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IBM Powers New Servers, Chip Tech
IBM (Quote, Chart) is hoping to knock Sun Microsystem's (Quote, Chart) latest star Galaxy Unix servers out of alignment. IBM goes all out for SMBs with new Power5+ machines, which include a special Quad Core design.
The Armonk, N.Y., company unveiled System p5 Express servers for small- and medium-sized businesses (SMB) powered by the dual-core Power5+ chip to run all sorts of database applications.
IBM pSeries Director Jeff Howard said the IBM System p5 550Q employs a Quad Core module -- essentially two dual-core chips on the same wafer -- in an eight-way Java server.
This form factor allows buyers to have four Power5+ 1.5 GHz cores in one socket and run up to twice as many workloads. Howard said the Quad Core's symmetric multi-threading technology helps customers consolidate multiple servers into one system.
"You get a tremendous amount of performance in the same space as the dual-cores," Howard said in an interview. The four-way configuration of the p5 550Q starts at $21,713; the eight-way server starts at $37,428.
The new System p5 520 is a dual-core, two-way machine running the new 1.9 Ghz Power5+. It is meant to be used as a small database server or a branch applications server, or for business intelligence (BI) and high-performance computing (HPC) software. This machine starts at $11,896.
The p5 520's big brother, the p5 550, is a four-way database server with 1.9 GHz Power5+ dual-core chips. It can serve as a database or regional server and is also designed for database servers, e-commerce application servers, Web servers, operations systems, and for BI and HPC workloads. Its starting price is $15,820.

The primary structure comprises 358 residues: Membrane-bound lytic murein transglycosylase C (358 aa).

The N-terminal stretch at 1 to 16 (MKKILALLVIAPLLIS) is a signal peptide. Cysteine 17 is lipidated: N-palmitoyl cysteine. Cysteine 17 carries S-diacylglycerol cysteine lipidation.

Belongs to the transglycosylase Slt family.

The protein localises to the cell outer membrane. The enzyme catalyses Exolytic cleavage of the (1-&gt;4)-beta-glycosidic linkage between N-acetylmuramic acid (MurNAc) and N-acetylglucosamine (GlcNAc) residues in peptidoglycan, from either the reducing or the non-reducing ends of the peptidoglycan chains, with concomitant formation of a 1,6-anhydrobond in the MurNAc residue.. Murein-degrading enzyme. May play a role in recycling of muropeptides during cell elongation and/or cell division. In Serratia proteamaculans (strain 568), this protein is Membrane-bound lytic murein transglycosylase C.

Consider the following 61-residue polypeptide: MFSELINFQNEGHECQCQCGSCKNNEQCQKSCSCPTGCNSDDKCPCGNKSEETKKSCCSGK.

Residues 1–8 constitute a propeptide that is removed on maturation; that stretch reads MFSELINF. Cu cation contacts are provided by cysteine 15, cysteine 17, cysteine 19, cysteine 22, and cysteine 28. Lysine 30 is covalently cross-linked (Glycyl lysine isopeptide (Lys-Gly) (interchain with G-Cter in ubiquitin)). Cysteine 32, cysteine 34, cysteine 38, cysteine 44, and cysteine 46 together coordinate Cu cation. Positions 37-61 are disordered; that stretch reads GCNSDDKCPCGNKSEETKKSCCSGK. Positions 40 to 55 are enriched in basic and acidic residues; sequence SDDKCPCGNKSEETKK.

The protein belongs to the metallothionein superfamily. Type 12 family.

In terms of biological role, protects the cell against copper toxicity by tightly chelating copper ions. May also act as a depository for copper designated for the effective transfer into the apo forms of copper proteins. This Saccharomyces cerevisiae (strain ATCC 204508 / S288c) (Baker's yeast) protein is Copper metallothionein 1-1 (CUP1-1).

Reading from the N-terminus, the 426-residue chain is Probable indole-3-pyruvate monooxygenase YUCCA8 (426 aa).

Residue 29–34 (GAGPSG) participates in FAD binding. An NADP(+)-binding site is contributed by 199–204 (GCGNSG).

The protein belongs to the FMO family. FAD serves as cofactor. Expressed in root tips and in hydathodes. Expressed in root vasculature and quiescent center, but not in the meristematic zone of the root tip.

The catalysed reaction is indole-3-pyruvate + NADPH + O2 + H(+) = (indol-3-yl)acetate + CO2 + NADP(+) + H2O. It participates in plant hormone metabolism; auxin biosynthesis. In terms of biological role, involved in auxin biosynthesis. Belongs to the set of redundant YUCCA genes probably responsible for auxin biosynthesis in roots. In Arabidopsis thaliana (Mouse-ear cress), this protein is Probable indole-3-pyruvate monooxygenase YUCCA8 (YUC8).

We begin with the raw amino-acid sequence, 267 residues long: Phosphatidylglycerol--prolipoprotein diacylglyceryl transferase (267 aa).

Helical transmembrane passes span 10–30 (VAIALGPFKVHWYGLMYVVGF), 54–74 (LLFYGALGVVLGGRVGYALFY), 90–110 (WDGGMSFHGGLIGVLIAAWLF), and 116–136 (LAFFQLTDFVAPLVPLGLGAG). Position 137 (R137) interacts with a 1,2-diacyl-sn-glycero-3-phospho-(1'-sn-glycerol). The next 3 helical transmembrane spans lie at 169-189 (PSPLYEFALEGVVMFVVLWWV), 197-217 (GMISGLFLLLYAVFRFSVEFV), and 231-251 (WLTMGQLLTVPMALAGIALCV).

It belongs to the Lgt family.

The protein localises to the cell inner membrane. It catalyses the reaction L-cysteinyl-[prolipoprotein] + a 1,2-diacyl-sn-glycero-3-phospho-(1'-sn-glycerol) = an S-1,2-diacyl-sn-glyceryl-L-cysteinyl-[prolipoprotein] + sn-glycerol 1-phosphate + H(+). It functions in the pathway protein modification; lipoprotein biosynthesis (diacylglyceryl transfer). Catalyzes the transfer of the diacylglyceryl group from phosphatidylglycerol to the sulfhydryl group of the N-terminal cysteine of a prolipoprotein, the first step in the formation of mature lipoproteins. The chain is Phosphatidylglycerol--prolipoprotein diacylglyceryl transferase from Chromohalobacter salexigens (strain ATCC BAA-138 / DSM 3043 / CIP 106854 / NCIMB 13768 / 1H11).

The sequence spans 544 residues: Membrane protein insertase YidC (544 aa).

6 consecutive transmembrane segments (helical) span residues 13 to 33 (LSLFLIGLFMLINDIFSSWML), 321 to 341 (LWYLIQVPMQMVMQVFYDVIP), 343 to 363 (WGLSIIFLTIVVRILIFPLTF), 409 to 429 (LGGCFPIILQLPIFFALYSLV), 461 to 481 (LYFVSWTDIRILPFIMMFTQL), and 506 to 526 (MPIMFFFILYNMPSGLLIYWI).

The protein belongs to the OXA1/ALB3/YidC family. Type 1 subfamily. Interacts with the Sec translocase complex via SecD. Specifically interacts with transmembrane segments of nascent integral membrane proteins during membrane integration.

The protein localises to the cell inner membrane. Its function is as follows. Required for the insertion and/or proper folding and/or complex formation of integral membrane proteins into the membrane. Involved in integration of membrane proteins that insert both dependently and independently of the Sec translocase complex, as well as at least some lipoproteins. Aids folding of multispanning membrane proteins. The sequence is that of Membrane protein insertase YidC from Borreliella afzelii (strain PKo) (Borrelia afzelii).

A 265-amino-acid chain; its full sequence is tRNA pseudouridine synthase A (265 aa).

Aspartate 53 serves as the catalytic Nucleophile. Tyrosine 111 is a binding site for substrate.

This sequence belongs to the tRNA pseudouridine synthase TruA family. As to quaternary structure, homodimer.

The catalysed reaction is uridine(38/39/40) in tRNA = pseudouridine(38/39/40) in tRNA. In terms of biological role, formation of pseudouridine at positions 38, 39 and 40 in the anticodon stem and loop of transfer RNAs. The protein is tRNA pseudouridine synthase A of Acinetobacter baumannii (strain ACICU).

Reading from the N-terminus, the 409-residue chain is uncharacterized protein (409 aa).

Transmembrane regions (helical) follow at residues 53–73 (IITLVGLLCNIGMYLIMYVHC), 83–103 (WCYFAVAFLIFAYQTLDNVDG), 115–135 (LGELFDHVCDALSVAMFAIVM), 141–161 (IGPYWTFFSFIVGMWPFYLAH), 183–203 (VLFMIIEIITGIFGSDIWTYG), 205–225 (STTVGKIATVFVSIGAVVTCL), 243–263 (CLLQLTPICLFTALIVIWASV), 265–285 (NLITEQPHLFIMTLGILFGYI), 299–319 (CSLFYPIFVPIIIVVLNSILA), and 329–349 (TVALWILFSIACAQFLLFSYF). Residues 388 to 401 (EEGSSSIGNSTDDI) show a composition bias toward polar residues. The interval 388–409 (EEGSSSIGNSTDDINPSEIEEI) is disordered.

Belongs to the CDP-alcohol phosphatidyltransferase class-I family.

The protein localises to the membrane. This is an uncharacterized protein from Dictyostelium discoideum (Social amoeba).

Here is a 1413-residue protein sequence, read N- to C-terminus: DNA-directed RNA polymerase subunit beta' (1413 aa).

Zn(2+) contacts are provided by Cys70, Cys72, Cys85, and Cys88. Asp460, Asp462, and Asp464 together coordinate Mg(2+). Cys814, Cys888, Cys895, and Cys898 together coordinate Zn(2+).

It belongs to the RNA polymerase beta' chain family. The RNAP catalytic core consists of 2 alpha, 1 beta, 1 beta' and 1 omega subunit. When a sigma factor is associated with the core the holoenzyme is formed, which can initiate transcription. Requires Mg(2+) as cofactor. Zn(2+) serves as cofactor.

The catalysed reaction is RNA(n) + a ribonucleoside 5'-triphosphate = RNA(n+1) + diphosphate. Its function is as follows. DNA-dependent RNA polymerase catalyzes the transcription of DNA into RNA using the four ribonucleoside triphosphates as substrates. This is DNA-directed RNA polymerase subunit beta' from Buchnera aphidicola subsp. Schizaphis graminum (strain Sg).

For those shops that don't have a lot of space to play with, the System p5 505 is a rack server in a 1U form factor, starting at $3,750. Though it doesn't employ the performance boost of a Power5+, it runs 1.5 Ghz and 1.65 Ghz Power5 processors in 1- and 2-way configurations.
Howard said this particular box delivers more than twice the storage capacity and twice the memory capacity of the recently announced Sun Fire X4100, in addition to greater performance, at a lower price.
The new IBM System p5 Express offerings come in two new editions: the AIX 5L Unix Edition and the OpenPower Edition for customers who prefer to use Red Hat or Novell SUSE Linux operating systems. Customers can add additional AIX 5L or Linux partitions and run both operating systems at the same time.
To that end, customers can use the new Integrated Virtualization Manager browser-based user interface to create a micro-partition ready for installation of either AIX 5L or Linux with just 3 mouse.
The new System p5 models will be available on Oct. 14. Howard said the public can expect more System p5 systems down the road, as well as additional Quad Core implementations.
IBM hopes the machines will further IBM's cause to take away the Unix market share lead from long-time leader Sun Microsystems, which rejuvenated its Unix line last month.
Research from firms like IDC and Gartner have pegged Sun as the Unix server leader in units shipped while tabbing IBM as the revenue leader.
IBM and Sun expect to continue to duke it out in the market for dual-core technology, prized for its ability to boost performance without increasing server footprints or power consumption.
Article originally appeared on Internetnews.com.